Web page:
Now don't get me wrong: I love the outdoors. But instead of a die-hard outdoorswoman, I'm more of a "hike all day then shower and dress up" kinda gal. But when in Rome, right?
The fact is, I thought I'd be bored to tears. Wrong again. Not only did I relish the fact that I could actually hit the clay targets with minimal instruction, but I wasn't that afraid of firing a shotgun.
And even more surprising? Later that afternoon, I actually liked what I figured would be among the dullest of pursuits: fly fishing.
As guide Karl Page noted at our site along the Roaring Fork River, "It's not just about the catch, although that can be addictive," he says. "It's warm, it's beautiful, and there's no one here. I do this for the quiet, for the solitude of the river. You feel like you're a million miles away."
Even though my wimpy arms grew tired of the requisite repeated castings, I was mesmerized as I watch Karl take over the fishing rod. I sat amid the calming sounds of the water, surrounded by glowing aspen trees, with nothing to distract me but the bobbing of that tiny fly.
Huh. So this is what all the fuss is about.
3. The Rio Grande Trail
Like so many of our favorite mountain towns, Aspen offers a trail system that's ideal for a family bike ride or walk. A combination of asphalt, concrete and gravel, the Rio Grande Trail runs approximately 42 miles from Aspen to Glenwood Springs along the former route of the Denver and Rio Grande Western Railroad.
And since we didn't haul our own bikes from home, they came to us via Bike Butlers. An offshoot of Ski Butlers in Aspen and Telluride, this temperate-weather counterpart delivers bikes and helmets to your chosen destination--be it a hotel or trailhead--and picks up your equipment once you're done riding.
Need a popular riding option? Head 15 miles downstream to famed Woody Creek Tavern, where you can sip a few beers before the Butlers shuttle you back to Aspen.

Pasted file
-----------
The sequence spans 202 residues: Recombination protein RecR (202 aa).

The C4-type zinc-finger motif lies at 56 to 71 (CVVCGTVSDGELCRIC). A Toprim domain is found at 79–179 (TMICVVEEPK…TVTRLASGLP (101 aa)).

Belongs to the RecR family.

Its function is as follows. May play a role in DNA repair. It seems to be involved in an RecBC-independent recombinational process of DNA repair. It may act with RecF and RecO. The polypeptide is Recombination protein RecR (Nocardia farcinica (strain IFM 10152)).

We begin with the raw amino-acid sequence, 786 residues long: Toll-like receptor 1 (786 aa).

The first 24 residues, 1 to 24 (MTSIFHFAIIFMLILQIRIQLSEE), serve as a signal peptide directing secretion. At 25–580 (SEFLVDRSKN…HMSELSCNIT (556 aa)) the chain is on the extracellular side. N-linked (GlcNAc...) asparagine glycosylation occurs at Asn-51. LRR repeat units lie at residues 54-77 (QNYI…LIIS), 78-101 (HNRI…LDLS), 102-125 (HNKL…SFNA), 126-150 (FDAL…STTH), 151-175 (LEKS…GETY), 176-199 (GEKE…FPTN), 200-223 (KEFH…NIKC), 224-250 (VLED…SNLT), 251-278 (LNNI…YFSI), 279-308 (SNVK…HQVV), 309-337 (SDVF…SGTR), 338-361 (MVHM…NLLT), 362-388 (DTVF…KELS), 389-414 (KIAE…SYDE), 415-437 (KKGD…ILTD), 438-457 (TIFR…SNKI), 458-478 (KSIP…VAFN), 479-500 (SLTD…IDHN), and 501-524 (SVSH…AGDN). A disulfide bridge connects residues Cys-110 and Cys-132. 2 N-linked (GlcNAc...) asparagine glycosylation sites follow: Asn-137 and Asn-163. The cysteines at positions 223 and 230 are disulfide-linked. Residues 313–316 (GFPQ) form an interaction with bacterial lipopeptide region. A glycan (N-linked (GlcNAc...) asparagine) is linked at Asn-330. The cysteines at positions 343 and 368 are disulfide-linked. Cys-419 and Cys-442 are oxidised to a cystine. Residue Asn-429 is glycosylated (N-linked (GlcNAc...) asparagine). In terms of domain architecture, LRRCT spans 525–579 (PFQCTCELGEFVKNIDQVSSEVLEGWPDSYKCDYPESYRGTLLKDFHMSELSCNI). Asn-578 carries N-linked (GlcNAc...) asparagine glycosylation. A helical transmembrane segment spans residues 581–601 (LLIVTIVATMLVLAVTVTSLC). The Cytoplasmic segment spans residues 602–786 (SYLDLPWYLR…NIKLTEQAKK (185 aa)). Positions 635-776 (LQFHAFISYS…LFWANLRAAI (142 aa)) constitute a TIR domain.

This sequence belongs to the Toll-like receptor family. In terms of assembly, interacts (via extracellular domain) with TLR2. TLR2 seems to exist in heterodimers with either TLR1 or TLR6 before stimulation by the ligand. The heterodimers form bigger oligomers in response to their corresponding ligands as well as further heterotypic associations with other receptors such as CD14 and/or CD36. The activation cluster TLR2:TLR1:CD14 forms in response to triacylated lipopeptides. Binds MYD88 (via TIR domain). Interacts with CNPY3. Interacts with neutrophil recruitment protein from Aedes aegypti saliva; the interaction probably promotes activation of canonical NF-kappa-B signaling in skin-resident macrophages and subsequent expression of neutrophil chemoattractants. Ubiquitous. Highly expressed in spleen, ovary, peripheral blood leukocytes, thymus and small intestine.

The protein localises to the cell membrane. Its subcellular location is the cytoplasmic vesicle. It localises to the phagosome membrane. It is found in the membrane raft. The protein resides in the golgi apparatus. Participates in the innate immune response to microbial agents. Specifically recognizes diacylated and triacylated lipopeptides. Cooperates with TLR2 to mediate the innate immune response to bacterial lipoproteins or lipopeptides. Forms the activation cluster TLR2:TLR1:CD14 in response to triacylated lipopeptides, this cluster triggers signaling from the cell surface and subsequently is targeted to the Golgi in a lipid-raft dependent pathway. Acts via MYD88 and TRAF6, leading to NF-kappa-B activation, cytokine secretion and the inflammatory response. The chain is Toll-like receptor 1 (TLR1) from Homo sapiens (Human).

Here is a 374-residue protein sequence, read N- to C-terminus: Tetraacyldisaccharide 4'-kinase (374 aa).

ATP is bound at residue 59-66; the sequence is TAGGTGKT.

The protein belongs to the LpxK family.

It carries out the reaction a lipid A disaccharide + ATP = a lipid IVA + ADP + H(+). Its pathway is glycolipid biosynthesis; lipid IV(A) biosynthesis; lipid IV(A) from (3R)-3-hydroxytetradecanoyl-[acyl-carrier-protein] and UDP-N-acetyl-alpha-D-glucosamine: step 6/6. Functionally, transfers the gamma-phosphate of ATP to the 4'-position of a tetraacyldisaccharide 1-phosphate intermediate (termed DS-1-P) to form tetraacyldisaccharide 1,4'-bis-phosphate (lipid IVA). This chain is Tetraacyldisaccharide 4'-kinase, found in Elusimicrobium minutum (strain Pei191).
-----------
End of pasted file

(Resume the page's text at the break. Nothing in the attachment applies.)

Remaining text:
4. Gondola/Ajax Tavern Combo
It's a no-brainer to ride the Silver Queen Gondola to the 11,212-foot summit of Aspen Mountain. A nearly 20-minute ride and more than 3,000-foot ascent to the top, visitors are rewarded with panoramic views of autumnal splendor amid the Elk Mountain Range.
And if you've worked up an appetite, head to the base afterward toward Ajax Tavern, The Little Nell's slope-side eatery. If you're really hungry, try the restaurant's signature Double-Double, featuring "double" the amount of burger and cheese, along with truffle fries. Or simply drink a beer and people-watch from the Tavern's sun-baked patio.
"This is kind of a happening place," says Hotel Manager Jonathan Fillman. Regardless of the time of year, he says, "This is the patio to be on."
5. The Aspen Film Festival
Our fall-foliage bonus was visiting during the town's annual film festival, Aspen Filmfest, now in its 35th year.
Timed purposefully around the local explosion of fall color, we were lucky to see one of its featured movies: "Meet the Patels," a sweet, hilarious documentary starring Ravi Patel (and co-directed by with sister Geeta), an American-born actor who embraces his Indian parents' old-fashioned tradition of arranged marriages. But with a modern twist.
The cherry on top of our fall-fest sundae.